The American Educational Research Association (AERA) has named Steven Andrew Culpepper (University of Illinois at Urbana-Champaign) as editor of the Journal of Educational and Behavioral Statistics (JEBS) for the 2020–2022 volume years. JEBS, cosponsored by AERA and the American Statistical Association (ASA), provides an outlet for papers that are original and useful to those applying statistical approaches to problems and issues in educational or behavioral research.
Culpepper was appointed by 2019–2020 AERA President Vanessa Siddle Walker and the 2019 ASA Board of Directors, on the recommendation of the JEBS Management Committee, which was charged with conducting the search.
Culpepper will begin receiving new manuscripts on July 1, 2019, assuming the role currently held by Daniel McCaffrey (Educational Testing Service) and Li Cai (University of California, Los Angeles). He expressed confidence that “the JEBS community has the collective knowledge and expertise to contribute to the development of innovative statistical procedures to meet the demands of contemporary educational and behavioral scientists.”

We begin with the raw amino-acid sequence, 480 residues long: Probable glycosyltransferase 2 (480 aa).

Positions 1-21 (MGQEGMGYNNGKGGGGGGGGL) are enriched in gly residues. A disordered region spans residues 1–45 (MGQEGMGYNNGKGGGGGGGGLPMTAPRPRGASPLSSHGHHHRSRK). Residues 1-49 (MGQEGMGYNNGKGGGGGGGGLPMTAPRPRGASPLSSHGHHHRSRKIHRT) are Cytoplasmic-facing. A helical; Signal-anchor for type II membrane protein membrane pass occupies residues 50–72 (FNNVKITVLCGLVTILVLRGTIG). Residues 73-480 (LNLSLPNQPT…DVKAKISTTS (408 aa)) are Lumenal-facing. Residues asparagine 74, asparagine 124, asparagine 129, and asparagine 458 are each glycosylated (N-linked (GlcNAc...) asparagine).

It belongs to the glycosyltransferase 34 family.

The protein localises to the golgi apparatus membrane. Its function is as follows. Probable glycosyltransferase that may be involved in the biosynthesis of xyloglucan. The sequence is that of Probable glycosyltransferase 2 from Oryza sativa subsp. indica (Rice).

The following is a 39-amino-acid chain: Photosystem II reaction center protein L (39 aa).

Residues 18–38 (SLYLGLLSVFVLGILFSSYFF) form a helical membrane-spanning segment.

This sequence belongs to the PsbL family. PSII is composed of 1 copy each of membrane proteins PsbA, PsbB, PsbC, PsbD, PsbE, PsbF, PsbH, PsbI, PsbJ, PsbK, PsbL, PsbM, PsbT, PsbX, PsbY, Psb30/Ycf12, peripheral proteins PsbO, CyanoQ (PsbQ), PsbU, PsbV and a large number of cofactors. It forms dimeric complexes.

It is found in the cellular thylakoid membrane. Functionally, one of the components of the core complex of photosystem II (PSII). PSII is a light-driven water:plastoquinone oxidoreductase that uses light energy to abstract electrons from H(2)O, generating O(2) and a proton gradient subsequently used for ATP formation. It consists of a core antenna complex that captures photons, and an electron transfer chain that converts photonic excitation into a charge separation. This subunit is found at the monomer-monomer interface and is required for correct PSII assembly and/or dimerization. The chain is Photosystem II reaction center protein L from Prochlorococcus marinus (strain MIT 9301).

Culpepper is an associate professor in the Department of Statistics at the University of Illinois at Urbana-Champaign. His research examines the nexus of statistics, learning, behavioral research, and educational testing. His research projects investigating models for multivariate categorical data have been funded by the Spencer Foundation, the National Science Foundation, and AERA. He has served on the editorial boards of the Journal of Educational and Behavioral Statistics, the Journal of Educational Measurement,the Journal of Classification, and Organizational Research Methods, and as associate editor of the 2016–2018 Proceedings of the International Meeting of the Psychometric Society.
Culpepper's professional service includes membership on the Board of Trustees of the Psychometric Society, AERA’s Research Advisory Committee, and the Technical Review Panel of the National Indian Education Study. In addition, he welcomes opportunities to collaborate on interdisciplinary teams of scholars, advise doctoral students, and work to broaden participation of underrepresented and first-generation college students in the mathematical and data sciences. He earned a Ph.D. in educational psychology from the University of Minnesota Twin Cities.